NYJO trustee Ted Rockley gives ‘The View from the Pew’ at a recent NYJO concert at St Martin-in-the-Fields, Trafalgar Square
On Tuesday 8 July NYJO teamed up with The London Chorus, Pete Churchill, Julia Forbes L’Estrange and tap-dancer, Junior Laniyan, for an extraordinary concert at St Martin-in-the-Fields, Trafalgar Square London.
Presenting Will Todd’s Mass in Blue and a selection from Duke Ellington’s Sacred Concerts was never going to be a ‘regular’ gig, and this historic landmark Church was full to capacity.
The Mass in Blue is a setting of the latin text, with all the usual movements Kyrie, Sanctus, Agnus Dei etc in a jazz idiom. The Ellington pieces were settings of contemporary text orchestrated in unmistakable Ellington style.
This demanded something that is rarely asked for by a Choral conductor in an English church setting, groove!
And groove it did, thanks to NYJO. The Mass in Blue conducted by Ronald Corp relied heavily on NYJO’s rhythm section and brass to supply the emotion, intensity and rhythmic security for the choir and soloist, soprano Julia Forbes L’Estrange’s wilder flights of blues laden coloratura in Todd’s work.
And in the Ellington, under Mark Armstrong’s direction and with the addition of Pete Churchill’s baritone voice rapping in response to the choir’s shouts, the Duke’s intentions suited NYJO perfectly.
The choir were evidently loving it. How many times would they get to perform with such a band? And how many times does any choir or Jazz orchestra get to perform with a tap dancer, tapping down the aisle, jumping on the stage and absolutely tearing up ‘David Danced Before The Lord’?
Then after the absolutely glorious last movement, ‘Praise God and Dance’, with a tenor solo from Riley Stone-Lonergan and then raising the game even higher, Tom Dennis’ trumpet solo taking us with ever building intensity to the climax, the audience stood, clapped and roared their approval.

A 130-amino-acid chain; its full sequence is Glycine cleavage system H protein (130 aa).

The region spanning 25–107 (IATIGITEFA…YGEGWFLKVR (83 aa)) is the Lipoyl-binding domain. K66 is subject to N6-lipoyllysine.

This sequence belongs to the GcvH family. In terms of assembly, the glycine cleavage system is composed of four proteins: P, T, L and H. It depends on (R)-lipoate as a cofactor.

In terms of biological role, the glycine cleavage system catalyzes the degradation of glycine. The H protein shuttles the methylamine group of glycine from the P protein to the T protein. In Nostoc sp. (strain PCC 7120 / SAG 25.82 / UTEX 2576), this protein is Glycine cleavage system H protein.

Was this an epiphany? For many there that night, maybe it was.
Among the unusual features of this concert, certainly for NYJO was the role of the percussionist.
Max Mills NYJO’s percussionist explains;
Usually, on NYJO gigs, I’m playing vibraphone, congas, and other bits of auxiliary percussion, but to have to play timpani and tam tam in a jazz context was quite different. Unusual, interesting and exciting too. The music itself wasn’t too challenging for the percussion. It contained the occasional roll and articulate passages usually in unison with the trombones.
Another unusual aspect was that the Timpani and tam tam were the other end of the stage to the kit drums, with the band inbetween.
The church acoustics were quite difficult for NYJO drummer David Dyson, trying to get the articulation across the large boomy space, however for me and the timpani, these acoustics were great and I really hope we get a chance to do this again!